The verb "lingered" is used intransitively and takes no direct object. The prepositional phrase "in the restaurant for several hours" acts as an adverb modifying "lingered."

The painting was hung on the south wall of the reception room.

The compound verb "was hung" is used intransitively and the sentence has no direct object. The prepositional phrase "on the south wall of the reception room" acts as a adverb describing where the paint hung.

Many verbs can be either transitive or intransitive, depending on their context in the sentence. In the following pairs of sentences, the first sentence uses the verb transitively and the second uses the same verb intransitively:

According to the instructions, we must leave this goo in our hair for twenty minutes.

In this example, the verb "leave" takes a direct object, the noun phrase "this goo."

We would like to stay longer, but we must leave.

In this example, the verb "leave" does not take a direct object.

The audience attentively watched the latest production of The Trojan Women.

In this example, the verb "watch" is used transitively and takes the noun phrase "the latest production of The Trojan Women" as a direct object.

The cook watched while the new dishwasher surreptitiously picked up the fragments of the broken dish.

In this example, the verb "watched" is used intransitively and takes no direct object.

The crowd moves across the field in an attempt to see the rock star get into her helicopter.

Here the verb "moves" is used as an intransitive verb and takes no direct object.

Every spring, William moves all boxes and trunks from one side of the attic to the other.

In this sentence "moves" is used as a transitive verb and takes the noun phrase "all the boxes and trunk" as a direct object.


Auxilliary Verbs

The most common auxiliary verbs are "be," "do," and "have", and you may also use these verbs on their own. You use "Will" and "shall" to express future time.

In each of the following examples, a verb commonly used as an auxiliary verb appears as a simple predicate:

She is the chief engineer.
The tea cups are in the china cabinet.
Garth does this kind of thing frequently.
My roommates and I do the laundry every second week.
I can't complete my assignment because he still has my notes.
They have several kinds of gelato in the display case.

Other common auxiliaries are "can," "could," "may," "might," "must," "ought," "should," "will," and "would." A verb like these is called a modal auxiliary and expresses necessity, obligation, or possibility.

The highlighted word in each of the following sentences is a modal auxiliary:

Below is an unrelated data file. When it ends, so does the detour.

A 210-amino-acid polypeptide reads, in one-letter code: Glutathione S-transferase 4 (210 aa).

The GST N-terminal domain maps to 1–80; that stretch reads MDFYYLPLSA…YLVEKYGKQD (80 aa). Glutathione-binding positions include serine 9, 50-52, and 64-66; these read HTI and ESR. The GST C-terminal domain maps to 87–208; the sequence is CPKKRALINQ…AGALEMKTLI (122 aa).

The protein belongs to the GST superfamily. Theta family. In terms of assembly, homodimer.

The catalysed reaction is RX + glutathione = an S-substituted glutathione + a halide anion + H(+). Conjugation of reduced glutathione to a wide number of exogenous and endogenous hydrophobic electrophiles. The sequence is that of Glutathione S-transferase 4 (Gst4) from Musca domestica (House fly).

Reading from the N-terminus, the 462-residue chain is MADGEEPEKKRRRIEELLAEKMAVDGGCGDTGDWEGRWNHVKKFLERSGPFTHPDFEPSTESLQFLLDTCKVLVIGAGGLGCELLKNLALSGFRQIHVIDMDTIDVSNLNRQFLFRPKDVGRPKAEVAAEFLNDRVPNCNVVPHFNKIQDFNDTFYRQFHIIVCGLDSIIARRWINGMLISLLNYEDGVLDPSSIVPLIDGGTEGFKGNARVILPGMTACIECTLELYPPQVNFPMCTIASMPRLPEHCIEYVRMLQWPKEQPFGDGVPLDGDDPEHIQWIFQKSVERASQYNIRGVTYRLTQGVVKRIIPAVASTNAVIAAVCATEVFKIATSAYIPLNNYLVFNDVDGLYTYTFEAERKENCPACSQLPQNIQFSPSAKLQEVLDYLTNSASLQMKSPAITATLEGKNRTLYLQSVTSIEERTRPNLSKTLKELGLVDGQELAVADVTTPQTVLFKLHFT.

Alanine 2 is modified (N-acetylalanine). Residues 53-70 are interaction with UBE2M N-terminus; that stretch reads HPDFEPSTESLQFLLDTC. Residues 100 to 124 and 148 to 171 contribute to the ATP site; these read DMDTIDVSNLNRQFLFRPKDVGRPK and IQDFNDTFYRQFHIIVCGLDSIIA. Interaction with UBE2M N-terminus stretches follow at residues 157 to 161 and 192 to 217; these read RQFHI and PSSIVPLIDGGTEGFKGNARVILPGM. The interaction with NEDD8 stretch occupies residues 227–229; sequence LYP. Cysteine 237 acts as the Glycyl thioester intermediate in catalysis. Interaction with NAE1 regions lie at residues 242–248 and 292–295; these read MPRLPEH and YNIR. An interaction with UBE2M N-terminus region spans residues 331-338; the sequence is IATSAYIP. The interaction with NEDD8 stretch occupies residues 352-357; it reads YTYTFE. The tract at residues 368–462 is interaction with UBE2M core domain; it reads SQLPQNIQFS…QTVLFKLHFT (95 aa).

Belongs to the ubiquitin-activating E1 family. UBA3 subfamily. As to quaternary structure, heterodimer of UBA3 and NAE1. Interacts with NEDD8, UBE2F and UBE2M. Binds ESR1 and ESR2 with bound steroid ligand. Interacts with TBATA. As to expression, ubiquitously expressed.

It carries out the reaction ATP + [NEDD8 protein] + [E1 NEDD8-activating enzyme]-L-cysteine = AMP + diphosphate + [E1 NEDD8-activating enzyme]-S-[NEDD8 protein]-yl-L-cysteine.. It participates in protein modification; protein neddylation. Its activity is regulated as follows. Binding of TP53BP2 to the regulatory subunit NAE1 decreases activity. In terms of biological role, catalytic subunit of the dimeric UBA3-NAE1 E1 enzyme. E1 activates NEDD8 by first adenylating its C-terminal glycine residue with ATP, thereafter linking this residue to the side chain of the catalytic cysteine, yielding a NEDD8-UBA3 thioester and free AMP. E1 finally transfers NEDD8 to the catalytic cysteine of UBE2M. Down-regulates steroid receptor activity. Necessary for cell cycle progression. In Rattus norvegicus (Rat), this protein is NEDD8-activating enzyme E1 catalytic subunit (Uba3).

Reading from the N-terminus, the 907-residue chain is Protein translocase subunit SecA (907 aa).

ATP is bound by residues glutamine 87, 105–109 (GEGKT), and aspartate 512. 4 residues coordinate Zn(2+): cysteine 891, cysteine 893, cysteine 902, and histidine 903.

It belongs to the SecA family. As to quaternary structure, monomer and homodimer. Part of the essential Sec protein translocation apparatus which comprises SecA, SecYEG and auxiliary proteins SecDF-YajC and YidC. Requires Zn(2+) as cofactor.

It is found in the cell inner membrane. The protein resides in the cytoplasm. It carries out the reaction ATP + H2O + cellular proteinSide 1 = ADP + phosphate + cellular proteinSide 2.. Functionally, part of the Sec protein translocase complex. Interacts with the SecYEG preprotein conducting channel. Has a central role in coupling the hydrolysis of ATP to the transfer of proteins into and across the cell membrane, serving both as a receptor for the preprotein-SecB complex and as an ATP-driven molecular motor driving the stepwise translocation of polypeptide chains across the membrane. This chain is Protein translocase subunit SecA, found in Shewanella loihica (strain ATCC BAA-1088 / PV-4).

Zora was pleased to learn that she could take several days off.
The small freckled girl told her neighbours that she would walk their dog for an appropriate fee.
Henry told Eliza that she ought to have the hole in the bucket fixed.
The principal told the assembled students that the school board might introduce a dress code next autumn.
According to the instructions, we must leave this goo in our hair for twenty minutes.

Several words may intervene between the auxiliary and the verb which goes with it, as in the following sentences:

They have not delivered the documents on time.
The treasure chest was never discovered.
The health department has recently decided that all high school students should be immunised against meningitis.
Will you walk the dog tonight?
The ballet corps was rapidly and gracefully pirouetting about the stage.

Compound Verbs

You construct a compound verb out of an auxiliary verb and another verb.

In particular, you may use an auxiliary verb (also known as a helping verb) with the verb in order to create the many of the tenses available in English.

In each of the following sentences, the compound verb appears highlighted:

Karl Creelman bicycled around the world in 1899, but his diaries and his bicycle were destroyed.

The compound verb in this sentence is made up of the auxiliary "were" and the past participle "destroyed."

The book Seema was looking for is under the sofa.

Here the compound verb is made up of the auxiliary verb "was" and the present participle "looking."

They will meet us at the newest café in the market.

In this example the compound verb is made up of the auxiliary verb "will" and the verb "meet."

That dog has been barking for three hours; I wonder if someone will call the owner.

In this sentence the first compound verb is made up of the two auxiliary verbs ("has" and "been") and a present participle ("barking"). The second compound verb is made up of the auxiliary verb "will" and the verb "call."

Using Verbs

The verb is perhaps the most important part of the sentence. A verb or compound verb asserts something about the subject of the sentence and expresses actions, events, or states of being.

In each of the following sentences, the verb or compound verb appears highlighted:

Dracula bites his victims on the neck.

The verb "bites" describes the action Dracula takes.

In early October, Giselle will plant twenty tulip bulbs.